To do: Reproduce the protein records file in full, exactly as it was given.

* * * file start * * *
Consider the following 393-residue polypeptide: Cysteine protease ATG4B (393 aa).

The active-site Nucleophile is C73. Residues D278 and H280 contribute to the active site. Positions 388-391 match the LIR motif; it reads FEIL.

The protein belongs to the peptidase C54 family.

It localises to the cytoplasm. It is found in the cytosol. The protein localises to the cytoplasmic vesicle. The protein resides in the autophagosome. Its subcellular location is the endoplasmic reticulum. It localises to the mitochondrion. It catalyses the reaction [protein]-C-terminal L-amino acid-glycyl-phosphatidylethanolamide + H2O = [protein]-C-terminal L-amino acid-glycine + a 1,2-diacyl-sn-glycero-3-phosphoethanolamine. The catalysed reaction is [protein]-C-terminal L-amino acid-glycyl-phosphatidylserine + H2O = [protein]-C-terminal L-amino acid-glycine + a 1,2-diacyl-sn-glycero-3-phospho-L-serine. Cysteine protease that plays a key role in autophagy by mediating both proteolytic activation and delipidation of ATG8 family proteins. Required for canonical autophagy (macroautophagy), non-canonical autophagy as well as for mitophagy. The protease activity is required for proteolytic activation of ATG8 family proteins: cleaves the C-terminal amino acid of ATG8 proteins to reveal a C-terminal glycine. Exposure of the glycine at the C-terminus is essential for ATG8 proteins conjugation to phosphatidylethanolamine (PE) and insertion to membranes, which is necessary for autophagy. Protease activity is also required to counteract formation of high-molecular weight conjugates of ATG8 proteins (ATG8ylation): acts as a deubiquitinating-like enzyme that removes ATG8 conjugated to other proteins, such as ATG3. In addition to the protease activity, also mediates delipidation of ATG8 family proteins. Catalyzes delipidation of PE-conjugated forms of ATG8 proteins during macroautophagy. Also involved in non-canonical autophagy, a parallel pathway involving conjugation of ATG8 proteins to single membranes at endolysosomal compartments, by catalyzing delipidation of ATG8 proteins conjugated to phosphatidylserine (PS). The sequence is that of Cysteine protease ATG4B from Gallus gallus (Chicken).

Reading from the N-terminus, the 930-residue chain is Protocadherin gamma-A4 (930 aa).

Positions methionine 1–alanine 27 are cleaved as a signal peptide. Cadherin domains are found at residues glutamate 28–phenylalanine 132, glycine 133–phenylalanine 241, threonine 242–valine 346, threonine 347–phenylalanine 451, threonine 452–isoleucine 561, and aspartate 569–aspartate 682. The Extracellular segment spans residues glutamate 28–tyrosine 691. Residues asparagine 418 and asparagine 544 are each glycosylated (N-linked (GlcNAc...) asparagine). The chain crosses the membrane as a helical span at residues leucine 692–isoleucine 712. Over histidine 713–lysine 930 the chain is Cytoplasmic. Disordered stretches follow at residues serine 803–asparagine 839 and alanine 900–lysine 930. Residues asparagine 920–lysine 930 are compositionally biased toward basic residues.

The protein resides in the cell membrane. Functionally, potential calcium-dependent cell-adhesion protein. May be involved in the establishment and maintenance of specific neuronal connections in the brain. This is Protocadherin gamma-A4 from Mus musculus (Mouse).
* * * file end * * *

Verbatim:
Consider the following 393-residue polypeptide: Cysteine protease ATG4B (393 aa).

The active-site Nucleophile is C73. Residues D278 and H280 contribute to the active site. Positions 388-391 match the LIR motif; it reads FEIL.

The protein belongs to the peptidase C54 family.

It localises to the cytoplasm. It is found in the cytosol. The protein localises to the cytoplasmic vesicle. The protein resides in the autophagosome. Its subcellular location is the endoplasmic reticulum. It localises to the mitochondrion. It catalyses the reaction [protein]-C-terminal L-amino acid-glycyl-phosphatidylethanolamide + H2O = [protein]-C-terminal L-amino acid-glycine + a 1,2-diacyl-sn-glycero-3-phosphoethanolamine. The catalysed reaction is [protein]-C-terminal L-amino acid-glycyl-phosphatidylserine + H2O = [protein]-C-terminal L-amino acid-glycine + a 1,2-diacyl-sn-glycero-3-phospho-L-serine. Cysteine protease that plays a key role in autophagy by mediating both proteolytic activation and delipidation of ATG8 family proteins. Required for canonical autophagy (macroautophagy), non-canonical autophagy as well as for mitophagy. The protease activity is required for proteolytic activation of ATG8 family proteins: cleaves the C-terminal amino acid of ATG8 proteins to reveal a C-terminal glycine. Exposure of the glycine at the C-terminus is essential for ATG8 proteins conjugation to phosphatidylethanolamine (PE) and insertion to membranes, which is necessary for autophagy. Protease activity is also required to counteract formation of high-molecular weight conjugates of ATG8 proteins (ATG8ylation): acts as a deubiquitinating-like enzyme that removes ATG8 conjugated to other proteins, such as ATG3. In addition to the protease activity, also mediates delipidation of ATG8 family proteins. Catalyzes delipidation of PE-conjugated forms of ATG8 proteins during macroautophagy. Also involved in non-canonical autophagy, a parallel pathway involving conjugation of ATG8 proteins to single membranes at endolysosomal compartments, by catalyzing delipidation of ATG8 proteins conjugated to phosphatidylserine (PS). The sequence is that of Cysteine protease ATG4B from Gallus gallus (Chicken).

Reading from the N-terminus, the 930-residue chain is Protocadherin gamma-A4 (930 aa).

Positions methionine 1–alanine 27 are cleaved as a signal peptide. Cadherin domains are found at residues glutamate 28–phenylalanine 132, glycine 133–phenylalanine 241, threonine 242–valine 346, threonine 347–phenylalanine 451, threonine 452–isoleucine 561, and aspartate 569–aspartate 682. The Extracellular segment spans residues glutamate 28–tyrosine 691. Residues asparagine 418 and asparagine 544 are each glycosylated (N-linked (GlcNAc...) asparagine). The chain crosses the membrane as a helical span at residues leucine 692–isoleucine 712. Over histidine 713–lysine 930 the chain is Cytoplasmic. Disordered stretches follow at residues serine 803–asparagine 839 and alanine 900–lysine 930. Residues asparagine 920–lysine 930 are compositionally biased toward basic residues.

The protein resides in the cell membrane. Functionally, potential calcium-dependent cell-adhesion protein. May be involved in the establishment and maintenance of specific neuronal connections in the brain. This is Protocadherin gamma-A4 from Mus musculus (Mouse).